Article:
As experimental hip-hop producers go, Damian "Req" Harris is pretty abstract. Many of the tracks on his fourth album, Car Paint Scheme,
are simply bass and percussion, the latter represented by an 808 kick drum or light, computer-generated noises similar to a reverberating xylophone or a shaking cymbal. The music resembles the jagged synthesizer jams of Yellow Magic Orchestra and Art of Noise. The style with which they are assembled is meant to evoke an early-Eighties b-boy ethos, a lifestyle that the former graff writer trumpets on "Skit 1/Style Mentorz" with the sound of an aerosol can spraying into thin air. But there's not enough color. These instrumentals aren't massive throwups bursting with fluorescent images, but simply black and white outlines, the lettering too complicated for the untrained eye to read.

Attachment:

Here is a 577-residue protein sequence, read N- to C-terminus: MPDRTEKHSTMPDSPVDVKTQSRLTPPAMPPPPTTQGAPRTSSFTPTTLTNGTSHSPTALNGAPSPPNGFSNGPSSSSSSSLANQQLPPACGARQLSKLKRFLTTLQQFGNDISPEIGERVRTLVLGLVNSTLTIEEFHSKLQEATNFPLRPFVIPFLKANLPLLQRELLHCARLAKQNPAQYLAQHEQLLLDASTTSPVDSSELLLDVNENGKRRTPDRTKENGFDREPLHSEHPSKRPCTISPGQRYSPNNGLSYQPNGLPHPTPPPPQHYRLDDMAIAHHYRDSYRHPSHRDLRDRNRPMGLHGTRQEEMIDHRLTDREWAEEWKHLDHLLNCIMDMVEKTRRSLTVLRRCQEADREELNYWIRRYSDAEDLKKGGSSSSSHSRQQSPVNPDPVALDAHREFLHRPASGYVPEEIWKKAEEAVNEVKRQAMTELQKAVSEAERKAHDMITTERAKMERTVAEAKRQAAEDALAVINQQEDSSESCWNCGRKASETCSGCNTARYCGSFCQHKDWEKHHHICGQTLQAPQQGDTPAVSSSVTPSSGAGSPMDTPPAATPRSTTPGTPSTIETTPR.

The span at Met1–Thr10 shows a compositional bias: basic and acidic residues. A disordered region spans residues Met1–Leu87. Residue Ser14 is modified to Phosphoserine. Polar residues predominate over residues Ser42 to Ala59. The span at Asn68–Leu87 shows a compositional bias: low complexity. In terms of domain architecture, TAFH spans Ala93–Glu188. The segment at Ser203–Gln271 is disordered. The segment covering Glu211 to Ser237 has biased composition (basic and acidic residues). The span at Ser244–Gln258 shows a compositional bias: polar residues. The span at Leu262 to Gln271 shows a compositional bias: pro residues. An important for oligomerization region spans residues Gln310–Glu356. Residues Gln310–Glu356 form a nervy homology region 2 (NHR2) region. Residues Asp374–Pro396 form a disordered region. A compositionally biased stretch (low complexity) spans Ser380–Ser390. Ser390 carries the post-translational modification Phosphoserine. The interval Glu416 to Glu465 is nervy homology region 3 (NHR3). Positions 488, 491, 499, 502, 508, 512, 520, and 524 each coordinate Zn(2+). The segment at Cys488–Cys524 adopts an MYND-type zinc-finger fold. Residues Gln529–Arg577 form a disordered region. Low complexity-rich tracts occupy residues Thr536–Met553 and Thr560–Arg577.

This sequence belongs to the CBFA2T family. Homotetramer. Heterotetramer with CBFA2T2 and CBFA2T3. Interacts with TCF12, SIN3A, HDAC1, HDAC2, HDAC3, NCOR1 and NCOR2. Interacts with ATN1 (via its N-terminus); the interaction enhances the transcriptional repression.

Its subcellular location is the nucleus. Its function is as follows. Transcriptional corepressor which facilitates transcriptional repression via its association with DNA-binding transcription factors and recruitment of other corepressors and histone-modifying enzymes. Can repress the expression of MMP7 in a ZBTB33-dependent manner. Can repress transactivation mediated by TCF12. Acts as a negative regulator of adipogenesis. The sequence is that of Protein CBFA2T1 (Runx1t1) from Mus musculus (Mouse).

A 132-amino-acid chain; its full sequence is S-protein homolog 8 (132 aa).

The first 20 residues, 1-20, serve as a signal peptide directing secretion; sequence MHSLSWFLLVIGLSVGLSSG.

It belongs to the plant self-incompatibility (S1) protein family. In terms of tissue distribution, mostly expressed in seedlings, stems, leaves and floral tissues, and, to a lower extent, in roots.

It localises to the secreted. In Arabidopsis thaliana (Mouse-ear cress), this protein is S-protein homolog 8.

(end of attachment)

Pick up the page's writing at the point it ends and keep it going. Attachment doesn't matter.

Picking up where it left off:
Car Paint Scheme's handful of accessible cuts arrives near the middle of the hour-long disc. There's "Soul Plot," which flips an echoing guitar riff over staccato turntable cuts and a rambling bass line. "Train Jam" flits between a dub tempo and a brisk, melodic pace while being spliced and chopped up into sharp, albeit funky snippets. These two songs and the amusing (if corny) collaboration with rapper Kid Acne, "Skit 1/Style Mentorz," could be played at a club without angering the patrons; in contrast, the other tracks would just frustrate them with their willful obscurity. But don't fault Req for trying: At least he's making music with an adventurous mind, conjuring a world where hip-hop is transformed into something far beyond what most of us would ever imagine.